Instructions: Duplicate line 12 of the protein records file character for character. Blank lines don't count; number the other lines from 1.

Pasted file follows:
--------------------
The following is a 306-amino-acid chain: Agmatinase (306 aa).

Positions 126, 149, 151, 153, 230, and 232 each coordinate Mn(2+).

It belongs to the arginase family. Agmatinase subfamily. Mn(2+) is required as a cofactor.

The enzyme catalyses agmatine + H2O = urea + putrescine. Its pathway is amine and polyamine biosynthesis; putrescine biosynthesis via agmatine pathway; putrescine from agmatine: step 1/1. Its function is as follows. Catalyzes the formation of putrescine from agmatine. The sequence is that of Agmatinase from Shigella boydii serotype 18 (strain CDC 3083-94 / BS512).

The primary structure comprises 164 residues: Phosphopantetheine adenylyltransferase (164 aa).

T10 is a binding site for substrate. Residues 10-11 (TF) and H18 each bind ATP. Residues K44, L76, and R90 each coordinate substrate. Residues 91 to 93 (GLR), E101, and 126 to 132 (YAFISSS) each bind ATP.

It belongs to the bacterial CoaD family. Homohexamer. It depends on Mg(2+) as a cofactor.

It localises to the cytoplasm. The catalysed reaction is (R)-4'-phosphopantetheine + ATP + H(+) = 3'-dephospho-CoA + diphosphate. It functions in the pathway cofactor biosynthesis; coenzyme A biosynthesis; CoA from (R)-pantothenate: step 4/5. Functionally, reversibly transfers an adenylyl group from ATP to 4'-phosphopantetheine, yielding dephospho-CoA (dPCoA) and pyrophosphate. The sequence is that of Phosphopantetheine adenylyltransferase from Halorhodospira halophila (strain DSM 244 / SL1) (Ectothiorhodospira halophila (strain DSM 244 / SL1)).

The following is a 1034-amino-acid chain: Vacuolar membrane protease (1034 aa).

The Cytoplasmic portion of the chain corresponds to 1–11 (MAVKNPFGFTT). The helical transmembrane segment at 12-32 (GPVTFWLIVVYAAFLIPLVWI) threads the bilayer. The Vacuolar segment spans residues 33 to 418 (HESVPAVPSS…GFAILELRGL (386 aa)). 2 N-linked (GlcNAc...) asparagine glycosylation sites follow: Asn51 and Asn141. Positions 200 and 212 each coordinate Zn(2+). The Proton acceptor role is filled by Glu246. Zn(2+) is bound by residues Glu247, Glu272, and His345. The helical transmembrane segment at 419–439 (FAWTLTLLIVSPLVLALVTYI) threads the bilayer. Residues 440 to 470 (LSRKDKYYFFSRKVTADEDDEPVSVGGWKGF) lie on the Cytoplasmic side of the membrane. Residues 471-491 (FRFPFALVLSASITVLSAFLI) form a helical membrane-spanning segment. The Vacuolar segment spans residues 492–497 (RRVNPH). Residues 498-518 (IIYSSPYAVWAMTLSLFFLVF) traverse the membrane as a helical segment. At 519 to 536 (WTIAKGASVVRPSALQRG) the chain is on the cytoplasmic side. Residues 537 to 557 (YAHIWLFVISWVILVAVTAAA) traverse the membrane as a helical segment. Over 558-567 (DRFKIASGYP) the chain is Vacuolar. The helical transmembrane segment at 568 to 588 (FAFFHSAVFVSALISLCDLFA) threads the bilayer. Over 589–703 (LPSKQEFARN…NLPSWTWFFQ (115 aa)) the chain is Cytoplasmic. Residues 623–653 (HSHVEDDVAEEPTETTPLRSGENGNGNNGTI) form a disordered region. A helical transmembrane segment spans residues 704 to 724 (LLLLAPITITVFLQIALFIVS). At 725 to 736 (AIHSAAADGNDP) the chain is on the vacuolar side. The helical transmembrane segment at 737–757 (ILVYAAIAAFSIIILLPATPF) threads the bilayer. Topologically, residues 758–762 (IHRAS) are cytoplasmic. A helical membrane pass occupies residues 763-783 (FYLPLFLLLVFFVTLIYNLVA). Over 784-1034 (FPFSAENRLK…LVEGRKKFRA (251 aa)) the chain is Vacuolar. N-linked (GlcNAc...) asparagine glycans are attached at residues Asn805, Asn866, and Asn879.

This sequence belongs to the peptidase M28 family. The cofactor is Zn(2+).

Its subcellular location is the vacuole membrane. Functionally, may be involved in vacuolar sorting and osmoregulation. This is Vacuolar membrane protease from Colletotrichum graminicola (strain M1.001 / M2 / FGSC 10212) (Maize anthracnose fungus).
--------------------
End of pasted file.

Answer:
Its subcellular location is the vacuole membrane. Functionally, may be involved in vacuolar sorting and osmoregulation. This is Vacuolar membrane protease from Colletotrichum graminicola (strain M1.001 / M2 / FGSC 10212) (Maize anthracnose fungus).